CLEVELAND — Across the nation, threats of eviction loom over residents who, without work or less hours on the job, are unable to pay rent or mortgages.
Those same threats are surfacing in Cleveland.
Just last week tenants at Grandview Pointe Apartments shared with an email with News 5 that was sent from management. In short, the letter stated those who choose not to pay April or May’s rent will face eviction and late fees.
“Give the people a break with this coronavirus. Everybody doesn’t have the funds to go ahead and pay the rent if they’re not working and they didn’t get a stimulus check,” tenant Angela Bryant said.
According to the National Multifamily Housing Council, 31% of renters were late on rent in April.
While it’s not clear how many Cleveland residents have been served evictions during the pandemic, city council president Kevin Kelley said those claims will ramp up once housing courts reopen.
“I think that this is where that rental assistance program is going to really be a lifeline for a lot of people,” he said.
Though the city has a moratorium on evictions in place, Kelley said a new rental assistance program will help tenants and landlords long-term. The $11 million program is funded by money the city received under the government’s CARES Act.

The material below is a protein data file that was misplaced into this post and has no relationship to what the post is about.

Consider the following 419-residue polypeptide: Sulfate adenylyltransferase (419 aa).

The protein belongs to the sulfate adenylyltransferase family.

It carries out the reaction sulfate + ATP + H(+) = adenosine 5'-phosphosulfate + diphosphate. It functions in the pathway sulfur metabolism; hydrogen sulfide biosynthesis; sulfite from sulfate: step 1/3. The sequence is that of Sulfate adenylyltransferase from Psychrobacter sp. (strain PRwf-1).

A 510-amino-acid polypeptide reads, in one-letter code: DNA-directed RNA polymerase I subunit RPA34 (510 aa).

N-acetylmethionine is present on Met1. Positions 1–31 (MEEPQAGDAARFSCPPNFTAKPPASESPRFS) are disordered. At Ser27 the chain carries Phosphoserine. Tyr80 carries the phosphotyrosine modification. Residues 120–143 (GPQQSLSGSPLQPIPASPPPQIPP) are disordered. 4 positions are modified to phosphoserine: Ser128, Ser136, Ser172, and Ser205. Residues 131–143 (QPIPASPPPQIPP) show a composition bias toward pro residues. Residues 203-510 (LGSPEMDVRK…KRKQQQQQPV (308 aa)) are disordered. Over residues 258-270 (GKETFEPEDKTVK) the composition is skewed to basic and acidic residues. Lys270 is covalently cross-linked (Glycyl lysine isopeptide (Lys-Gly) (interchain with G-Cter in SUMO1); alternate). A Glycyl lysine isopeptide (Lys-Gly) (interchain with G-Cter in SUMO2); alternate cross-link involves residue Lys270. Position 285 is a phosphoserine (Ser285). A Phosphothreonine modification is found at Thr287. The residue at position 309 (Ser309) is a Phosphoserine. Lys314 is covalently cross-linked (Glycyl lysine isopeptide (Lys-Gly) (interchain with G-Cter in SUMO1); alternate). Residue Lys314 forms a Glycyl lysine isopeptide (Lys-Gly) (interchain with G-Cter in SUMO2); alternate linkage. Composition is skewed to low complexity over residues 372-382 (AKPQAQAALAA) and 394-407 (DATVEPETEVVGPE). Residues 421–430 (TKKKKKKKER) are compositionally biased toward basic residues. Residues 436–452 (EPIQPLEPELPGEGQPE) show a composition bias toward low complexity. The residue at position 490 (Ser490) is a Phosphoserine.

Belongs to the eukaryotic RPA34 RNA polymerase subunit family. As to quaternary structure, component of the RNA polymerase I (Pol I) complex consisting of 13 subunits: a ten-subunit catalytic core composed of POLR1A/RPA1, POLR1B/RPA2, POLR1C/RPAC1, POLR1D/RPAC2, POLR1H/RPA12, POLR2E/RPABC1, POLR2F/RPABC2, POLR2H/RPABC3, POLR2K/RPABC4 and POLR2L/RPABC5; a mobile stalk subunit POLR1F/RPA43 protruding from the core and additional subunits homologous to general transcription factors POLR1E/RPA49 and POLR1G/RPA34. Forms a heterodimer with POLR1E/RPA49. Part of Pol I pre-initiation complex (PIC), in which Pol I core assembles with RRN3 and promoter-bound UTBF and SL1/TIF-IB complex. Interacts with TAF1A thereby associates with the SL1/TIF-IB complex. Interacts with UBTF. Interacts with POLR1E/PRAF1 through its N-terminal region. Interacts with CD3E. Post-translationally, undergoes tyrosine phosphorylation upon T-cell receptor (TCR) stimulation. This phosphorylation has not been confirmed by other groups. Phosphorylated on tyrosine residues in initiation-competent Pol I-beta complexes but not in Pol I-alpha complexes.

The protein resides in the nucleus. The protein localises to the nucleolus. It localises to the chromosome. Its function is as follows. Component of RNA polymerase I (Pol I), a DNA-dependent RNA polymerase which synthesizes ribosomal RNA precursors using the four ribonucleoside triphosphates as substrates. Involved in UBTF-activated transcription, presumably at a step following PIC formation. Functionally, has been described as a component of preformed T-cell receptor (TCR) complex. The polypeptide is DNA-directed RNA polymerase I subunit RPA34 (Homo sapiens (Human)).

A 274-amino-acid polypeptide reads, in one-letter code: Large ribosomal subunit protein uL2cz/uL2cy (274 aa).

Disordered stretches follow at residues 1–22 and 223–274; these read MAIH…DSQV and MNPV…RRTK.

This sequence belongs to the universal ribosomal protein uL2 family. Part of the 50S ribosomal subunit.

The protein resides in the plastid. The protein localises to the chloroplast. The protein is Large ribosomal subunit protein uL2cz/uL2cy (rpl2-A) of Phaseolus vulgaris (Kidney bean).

Kelley said the city is currently waiting for approval from the U.S. Department of Housing and Urban Development (HUD).
“It’s going to offer assistance to tenants who either make 80% of the area wide income or there’s going to be an assumption that if you lost your job because of coronavirus you will automatically qualify.”
Without housing assistance, Kelley said the city’s economy will crater and those in need may not be able to survive.
“Everybody should be entitled to decent housing,” he said. “It is something to take very seriously.”